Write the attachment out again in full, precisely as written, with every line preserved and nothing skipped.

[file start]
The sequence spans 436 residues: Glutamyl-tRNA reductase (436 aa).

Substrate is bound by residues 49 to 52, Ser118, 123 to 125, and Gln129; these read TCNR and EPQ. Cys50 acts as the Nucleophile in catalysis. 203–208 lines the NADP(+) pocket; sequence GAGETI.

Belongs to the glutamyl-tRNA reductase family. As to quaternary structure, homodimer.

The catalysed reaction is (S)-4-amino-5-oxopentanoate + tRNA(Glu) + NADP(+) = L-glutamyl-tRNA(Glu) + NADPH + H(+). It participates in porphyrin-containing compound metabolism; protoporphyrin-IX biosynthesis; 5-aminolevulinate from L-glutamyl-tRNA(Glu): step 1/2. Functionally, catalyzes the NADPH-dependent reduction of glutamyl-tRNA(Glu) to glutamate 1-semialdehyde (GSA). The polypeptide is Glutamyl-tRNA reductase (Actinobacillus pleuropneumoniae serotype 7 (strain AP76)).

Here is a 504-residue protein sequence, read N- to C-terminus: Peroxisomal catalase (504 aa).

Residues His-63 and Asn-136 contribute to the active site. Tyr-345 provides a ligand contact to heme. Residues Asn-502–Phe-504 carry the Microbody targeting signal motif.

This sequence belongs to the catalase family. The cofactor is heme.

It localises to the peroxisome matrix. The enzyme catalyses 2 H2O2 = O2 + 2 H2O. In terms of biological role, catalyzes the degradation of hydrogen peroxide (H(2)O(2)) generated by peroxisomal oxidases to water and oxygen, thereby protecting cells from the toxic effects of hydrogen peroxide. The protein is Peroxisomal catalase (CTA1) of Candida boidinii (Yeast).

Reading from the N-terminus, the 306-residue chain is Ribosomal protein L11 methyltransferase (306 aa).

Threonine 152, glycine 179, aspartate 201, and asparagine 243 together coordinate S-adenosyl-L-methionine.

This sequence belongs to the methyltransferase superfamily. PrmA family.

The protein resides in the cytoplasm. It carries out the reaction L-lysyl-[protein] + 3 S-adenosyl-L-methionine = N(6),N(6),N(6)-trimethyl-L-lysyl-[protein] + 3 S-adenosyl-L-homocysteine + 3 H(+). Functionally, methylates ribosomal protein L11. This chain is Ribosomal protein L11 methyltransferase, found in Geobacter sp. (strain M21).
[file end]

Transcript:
The sequence spans 436 residues: Glutamyl-tRNA reductase (436 aa).

Substrate is bound by residues 49 to 52, Ser118, 123 to 125, and Gln129; these read TCNR and EPQ. Cys50 acts as the Nucleophile in catalysis. 203–208 lines the NADP(+) pocket; sequence GAGETI.

Belongs to the glutamyl-tRNA reductase family. As to quaternary structure, homodimer.

The catalysed reaction is (S)-4-amino-5-oxopentanoate + tRNA(Glu) + NADP(+) = L-glutamyl-tRNA(Glu) + NADPH + H(+). It participates in porphyrin-containing compound metabolism; protoporphyrin-IX biosynthesis; 5-aminolevulinate from L-glutamyl-tRNA(Glu): step 1/2. Functionally, catalyzes the NADPH-dependent reduction of glutamyl-tRNA(Glu) to glutamate 1-semialdehyde (GSA). The polypeptide is Glutamyl-tRNA reductase (Actinobacillus pleuropneumoniae serotype 7 (strain AP76)).

Here is a 504-residue protein sequence, read N- to C-terminus: Peroxisomal catalase (504 aa).

Residues His-63 and Asn-136 contribute to the active site. Tyr-345 provides a ligand contact to heme. Residues Asn-502–Phe-504 carry the Microbody targeting signal motif.

This sequence belongs to the catalase family. The cofactor is heme.

It localises to the peroxisome matrix. The enzyme catalyses 2 H2O2 = O2 + 2 H2O. In terms of biological role, catalyzes the degradation of hydrogen peroxide (H(2)O(2)) generated by peroxisomal oxidases to water and oxygen, thereby protecting cells from the toxic effects of hydrogen peroxide. The protein is Peroxisomal catalase (CTA1) of Candida boidinii (Yeast).

Reading from the N-terminus, the 306-residue chain is Ribosomal protein L11 methyltransferase (306 aa).

Threonine 152, glycine 179, aspartate 201, and asparagine 243 together coordinate S-adenosyl-L-methionine.

This sequence belongs to the methyltransferase superfamily. PrmA family.

The protein resides in the cytoplasm. It carries out the reaction L-lysyl-[protein] + 3 S-adenosyl-L-methionine = N(6),N(6),N(6)-trimethyl-L-lysyl-[protein] + 3 S-adenosyl-L-homocysteine + 3 H(+). Functionally, methylates ribosomal protein L11. This chain is Ribosomal protein L11 methyltransferase, found in Geobacter sp. (strain M21).